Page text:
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Social engineering goes to the movies

Joan Goodchild | March 30, 2012
If you fall for a social engineer's trickery, it's embarrassing.

A wealthy but bored business man, Thomas Crown (Pierce Brosnan) decides to pull off an art heist at New York's Metropolitan Museum of Art just for the fun and challenge of it.

Crown is well known at the museum long before the heist because he spends many hours there, hanging out in the Impressionist gallery and getting to know the guards. This alone makes it easier for him to pull off the crime, according to Sileo.

"That's the whole authority technique," he said. "Utilizing a combination of confidence and the perception of authority. It's such a simple example."

When it is time to pull off the theft, Crown hires a group of Romanian men who pose as a Trojan Horse of sorts by infiltrating one of the galleries and pretending to be guards. They cut off the air conditioning and claim to be there to clean the gallery, but are ultimately caught by the museum's official guards and a struggle ensues.

During a chaotic scene in which everyone is evacuated, Crown manages to slip a titanium briefcase under a security gate to prevent it from closing; he slides under the gate into a completely different gallery without being seen. Because of the distraction elsewhere he is able to steal the painting "San Giorgio Maggiore at Dusk" by Monet, valued at $100 million.

Dirty Rotten Scoundrels

Hadnagy describes Dirty Rotten Scoundrels as "another classic about two con men fighting for the right to stay in their territory."

The first confidence man, as one French police officer describes him, is an American named Freddie (Steve Martin) who poses as a wounded soldier in a wheel chair. Using this ploy to appear helpless and trustworthy, Freddie swindles money from female victims "for an operation for his grandmother."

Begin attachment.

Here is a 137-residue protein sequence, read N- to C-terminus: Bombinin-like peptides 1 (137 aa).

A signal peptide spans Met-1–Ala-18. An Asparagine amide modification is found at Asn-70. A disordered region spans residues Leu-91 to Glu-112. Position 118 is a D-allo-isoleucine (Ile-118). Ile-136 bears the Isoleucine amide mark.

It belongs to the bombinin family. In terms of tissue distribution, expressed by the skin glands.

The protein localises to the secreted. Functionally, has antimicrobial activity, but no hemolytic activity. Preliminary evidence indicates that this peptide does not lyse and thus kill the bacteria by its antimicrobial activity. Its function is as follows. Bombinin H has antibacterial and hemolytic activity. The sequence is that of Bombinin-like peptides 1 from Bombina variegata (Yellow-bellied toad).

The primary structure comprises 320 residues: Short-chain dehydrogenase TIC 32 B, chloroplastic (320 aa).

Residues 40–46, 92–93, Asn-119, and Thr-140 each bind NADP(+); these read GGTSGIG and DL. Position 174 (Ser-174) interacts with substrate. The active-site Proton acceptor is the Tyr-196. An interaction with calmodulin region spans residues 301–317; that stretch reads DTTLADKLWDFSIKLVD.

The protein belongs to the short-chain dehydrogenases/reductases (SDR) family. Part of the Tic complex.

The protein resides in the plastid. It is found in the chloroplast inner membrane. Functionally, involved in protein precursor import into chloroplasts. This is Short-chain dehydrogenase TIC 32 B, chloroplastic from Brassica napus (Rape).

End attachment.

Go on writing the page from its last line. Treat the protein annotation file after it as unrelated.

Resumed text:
The other, more sophisticated social engineer in the film is Lawrence (Michael Caine), who runs his cons in the finer hotels in Southern France and poses as a prince who needs funds "to free his enslaved people" or "to fight the communists."

Eventually they team up when Freddie begs Lawrence to teach him some of his ways and Freddie then plays the memorable part of Ruprecht, the prince's bizarre monkey-boy younger brother. ("Not Mother?") Lawrence cons money from female victims by proposing marriage, collecting funds, and only then introducing them to Ruprecht. Once the women meet Ruprecht, they break off the engagement, leaving their money behind and leaving Lawrence and Freddie to begin the scam all over again.

Catch Me If You Can

The movie is based on the life story of Frank Abagnale, known as one of history's most infamous social engineers.

While still just a teenager, Abagnale (Leonardo DiCaprio) runs away from home and manages to pose as Pan Am pilot and scam thousands of miles of free flights around the world. While he's at it, he also cashes millions of dollars in forged checks from Pan Am.

 

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